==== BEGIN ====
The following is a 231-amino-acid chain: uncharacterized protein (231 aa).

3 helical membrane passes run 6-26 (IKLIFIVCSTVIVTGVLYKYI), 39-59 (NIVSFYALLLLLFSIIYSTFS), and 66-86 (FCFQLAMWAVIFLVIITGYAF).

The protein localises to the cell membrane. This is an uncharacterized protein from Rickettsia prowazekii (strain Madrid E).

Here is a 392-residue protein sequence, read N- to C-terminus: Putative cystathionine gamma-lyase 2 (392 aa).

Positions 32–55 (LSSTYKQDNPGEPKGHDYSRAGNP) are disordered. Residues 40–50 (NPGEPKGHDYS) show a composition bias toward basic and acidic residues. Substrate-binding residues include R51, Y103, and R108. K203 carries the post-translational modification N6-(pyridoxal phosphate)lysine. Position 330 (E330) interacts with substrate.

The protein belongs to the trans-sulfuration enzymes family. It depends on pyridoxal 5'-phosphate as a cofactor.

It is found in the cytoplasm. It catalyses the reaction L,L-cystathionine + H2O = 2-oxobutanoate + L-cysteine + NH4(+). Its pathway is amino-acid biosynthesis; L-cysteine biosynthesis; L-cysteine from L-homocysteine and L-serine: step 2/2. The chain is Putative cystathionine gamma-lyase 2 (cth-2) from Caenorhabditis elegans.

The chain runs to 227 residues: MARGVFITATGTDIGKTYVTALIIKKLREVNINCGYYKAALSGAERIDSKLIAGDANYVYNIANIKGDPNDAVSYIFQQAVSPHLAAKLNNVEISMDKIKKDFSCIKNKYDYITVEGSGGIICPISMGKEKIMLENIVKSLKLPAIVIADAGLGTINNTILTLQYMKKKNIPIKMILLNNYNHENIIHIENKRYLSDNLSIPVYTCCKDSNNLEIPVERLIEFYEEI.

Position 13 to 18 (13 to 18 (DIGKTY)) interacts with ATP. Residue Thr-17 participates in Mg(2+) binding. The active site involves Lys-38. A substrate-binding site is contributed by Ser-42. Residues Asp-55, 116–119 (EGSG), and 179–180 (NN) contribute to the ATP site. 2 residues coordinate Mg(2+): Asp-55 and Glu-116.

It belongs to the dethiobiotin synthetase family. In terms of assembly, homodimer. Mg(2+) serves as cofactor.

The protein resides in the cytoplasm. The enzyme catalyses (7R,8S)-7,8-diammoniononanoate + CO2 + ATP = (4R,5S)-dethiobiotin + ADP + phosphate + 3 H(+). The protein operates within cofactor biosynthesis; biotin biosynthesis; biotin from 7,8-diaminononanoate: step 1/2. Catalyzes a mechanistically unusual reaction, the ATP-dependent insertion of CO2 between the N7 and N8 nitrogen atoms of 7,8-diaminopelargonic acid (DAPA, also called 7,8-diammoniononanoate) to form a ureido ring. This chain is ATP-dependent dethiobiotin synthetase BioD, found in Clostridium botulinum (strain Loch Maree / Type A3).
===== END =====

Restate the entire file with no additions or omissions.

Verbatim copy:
The following is a 231-amino-acid chain: uncharacterized protein (231 aa).

3 helical membrane passes run 6-26 (IKLIFIVCSTVIVTGVLYKYI), 39-59 (NIVSFYALLLLLFSIIYSTFS), and 66-86 (FCFQLAMWAVIFLVIITGYAF).

The protein localises to the cell membrane. This is an uncharacterized protein from Rickettsia prowazekii (strain Madrid E).

Here is a 392-residue protein sequence, read N- to C-terminus: Putative cystathionine gamma-lyase 2 (392 aa).

Positions 32–55 (LSSTYKQDNPGEPKGHDYSRAGNP) are disordered. Residues 40–50 (NPGEPKGHDYS) show a composition bias toward basic and acidic residues. Substrate-binding residues include R51, Y103, and R108. K203 carries the post-translational modification N6-(pyridoxal phosphate)lysine. Position 330 (E330) interacts with substrate.

The protein belongs to the trans-sulfuration enzymes family. It depends on pyridoxal 5'-phosphate as a cofactor.

It is found in the cytoplasm. It catalyses the reaction L,L-cystathionine + H2O = 2-oxobutanoate + L-cysteine + NH4(+). Its pathway is amino-acid biosynthesis; L-cysteine biosynthesis; L-cysteine from L-homocysteine and L-serine: step 2/2. The chain is Putative cystathionine gamma-lyase 2 (cth-2) from Caenorhabditis elegans.

The chain runs to 227 residues: MARGVFITATGTDIGKTYVTALIIKKLREVNINCGYYKAALSGAERIDSKLIAGDANYVYNIANIKGDPNDAVSYIFQQAVSPHLAAKLNNVEISMDKIKKDFSCIKNKYDYITVEGSGGIICPISMGKEKIMLENIVKSLKLPAIVIADAGLGTINNTILTLQYMKKKNIPIKMILLNNYNHENIIHIENKRYLSDNLSIPVYTCCKDSNNLEIPVERLIEFYEEI.

Position 13 to 18 (13 to 18 (DIGKTY)) interacts with ATP. Residue Thr-17 participates in Mg(2+) binding. The active site involves Lys-38. A substrate-binding site is contributed by Ser-42. Residues Asp-55, 116–119 (EGSG), and 179–180 (NN) contribute to the ATP site. 2 residues coordinate Mg(2+): Asp-55 and Glu-116.

It belongs to the dethiobiotin synthetase family. In terms of assembly, homodimer. Mg(2+) serves as cofactor.

The protein resides in the cytoplasm. The enzyme catalyses (7R,8S)-7,8-diammoniononanoate + CO2 + ATP = (4R,5S)-dethiobiotin + ADP + phosphate + 3 H(+). The protein operates within cofactor biosynthesis; biotin biosynthesis; biotin from 7,8-diaminononanoate: step 1/2. Catalyzes a mechanistically unusual reaction, the ATP-dependent insertion of CO2 between the N7 and N8 nitrogen atoms of 7,8-diaminopelargonic acid (DAPA, also called 7,8-diammoniononanoate) to form a ureido ring. This chain is ATP-dependent dethiobiotin synthetase BioD, found in Clostridium botulinum (strain Loch Maree / Type A3).